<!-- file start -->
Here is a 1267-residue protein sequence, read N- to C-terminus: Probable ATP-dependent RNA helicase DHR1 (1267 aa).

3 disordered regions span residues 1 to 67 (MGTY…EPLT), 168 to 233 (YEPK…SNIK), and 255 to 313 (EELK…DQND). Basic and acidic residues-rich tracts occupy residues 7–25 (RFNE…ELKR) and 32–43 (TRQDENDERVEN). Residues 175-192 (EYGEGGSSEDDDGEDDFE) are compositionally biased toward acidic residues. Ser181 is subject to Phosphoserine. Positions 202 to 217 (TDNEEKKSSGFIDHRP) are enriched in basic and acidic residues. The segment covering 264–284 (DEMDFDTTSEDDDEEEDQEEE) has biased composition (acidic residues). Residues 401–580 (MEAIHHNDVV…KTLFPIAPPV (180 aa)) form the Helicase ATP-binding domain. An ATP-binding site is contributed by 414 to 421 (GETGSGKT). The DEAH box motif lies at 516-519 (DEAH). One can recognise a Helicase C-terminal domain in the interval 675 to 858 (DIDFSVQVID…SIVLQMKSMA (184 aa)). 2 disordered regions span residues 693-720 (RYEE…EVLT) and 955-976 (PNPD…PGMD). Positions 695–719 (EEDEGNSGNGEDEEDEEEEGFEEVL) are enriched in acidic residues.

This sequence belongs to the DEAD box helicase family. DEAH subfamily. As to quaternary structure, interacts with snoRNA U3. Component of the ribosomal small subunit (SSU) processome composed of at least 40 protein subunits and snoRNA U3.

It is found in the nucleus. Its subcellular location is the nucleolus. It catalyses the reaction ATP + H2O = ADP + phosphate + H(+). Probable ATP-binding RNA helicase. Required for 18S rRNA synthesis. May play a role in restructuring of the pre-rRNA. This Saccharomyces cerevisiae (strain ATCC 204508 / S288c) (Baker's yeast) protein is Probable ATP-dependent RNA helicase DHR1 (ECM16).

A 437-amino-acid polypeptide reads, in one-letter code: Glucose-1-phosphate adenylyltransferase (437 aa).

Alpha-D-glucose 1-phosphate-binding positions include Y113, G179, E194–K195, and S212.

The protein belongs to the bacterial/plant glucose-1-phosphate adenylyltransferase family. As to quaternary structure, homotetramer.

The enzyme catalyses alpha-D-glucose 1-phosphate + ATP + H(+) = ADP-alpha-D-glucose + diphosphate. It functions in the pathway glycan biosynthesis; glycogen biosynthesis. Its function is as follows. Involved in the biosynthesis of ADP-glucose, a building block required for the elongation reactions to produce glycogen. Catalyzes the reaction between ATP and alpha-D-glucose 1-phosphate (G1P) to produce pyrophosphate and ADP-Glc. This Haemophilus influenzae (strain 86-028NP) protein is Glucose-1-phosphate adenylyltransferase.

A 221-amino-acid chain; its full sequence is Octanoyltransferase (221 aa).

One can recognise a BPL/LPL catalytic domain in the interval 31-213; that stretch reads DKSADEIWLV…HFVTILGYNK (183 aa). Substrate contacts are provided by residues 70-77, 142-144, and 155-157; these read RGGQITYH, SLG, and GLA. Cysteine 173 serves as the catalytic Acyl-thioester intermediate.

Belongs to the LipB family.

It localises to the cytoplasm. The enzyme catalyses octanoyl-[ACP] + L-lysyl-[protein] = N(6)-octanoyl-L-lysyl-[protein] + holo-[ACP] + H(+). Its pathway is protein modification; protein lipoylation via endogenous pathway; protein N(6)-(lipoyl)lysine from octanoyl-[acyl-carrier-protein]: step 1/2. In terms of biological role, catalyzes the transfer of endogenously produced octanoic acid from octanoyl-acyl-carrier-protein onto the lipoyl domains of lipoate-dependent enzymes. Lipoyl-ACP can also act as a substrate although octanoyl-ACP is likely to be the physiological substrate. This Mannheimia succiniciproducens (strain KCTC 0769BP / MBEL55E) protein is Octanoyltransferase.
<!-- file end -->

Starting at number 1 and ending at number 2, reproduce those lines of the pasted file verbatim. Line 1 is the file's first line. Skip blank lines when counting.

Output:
Here is a 1267-residue protein sequence, read N- to C-terminus: Probable ATP-dependent RNA helicase DHR1 (1267 aa).

3 disordered regions span residues 1 to 67 (MGTY…EPLT), 168 to 233 (YEPK…SNIK), and 255 to 313 (EELK…DQND). Basic and acidic residues-rich tracts occupy residues 7–25 (RFNE…ELKR) and 32–43 (TRQDENDERVEN). Residues 175-192 (EYGEGGSSEDDDGEDDFE) are compositionally biased toward acidic residues. Ser181 is subject to Phosphoserine. Positions 202 to 217 (TDNEEKKSSGFIDHRP) are enriched in basic and acidic residues. The segment covering 264–284 (DEMDFDTTSEDDDEEEDQEEE) has biased composition (acidic residues). Residues 401–580 (MEAIHHNDVV…KTLFPIAPPV (180 aa)) form the Helicase ATP-binding domain. An ATP-binding site is contributed by 414 to 421 (GETGSGKT). The DEAH box motif lies at 516-519 (DEAH). One can recognise a Helicase C-terminal domain in the interval 675 to 858 (DIDFSVQVID…SIVLQMKSMA (184 aa)). 2 disordered regions span residues 693-720 (RYEE…EVLT) and 955-976 (PNPD…PGMD). Positions 695–719 (EEDEGNSGNGEDEEDEEEEGFEEVL) are enriched in acidic residues.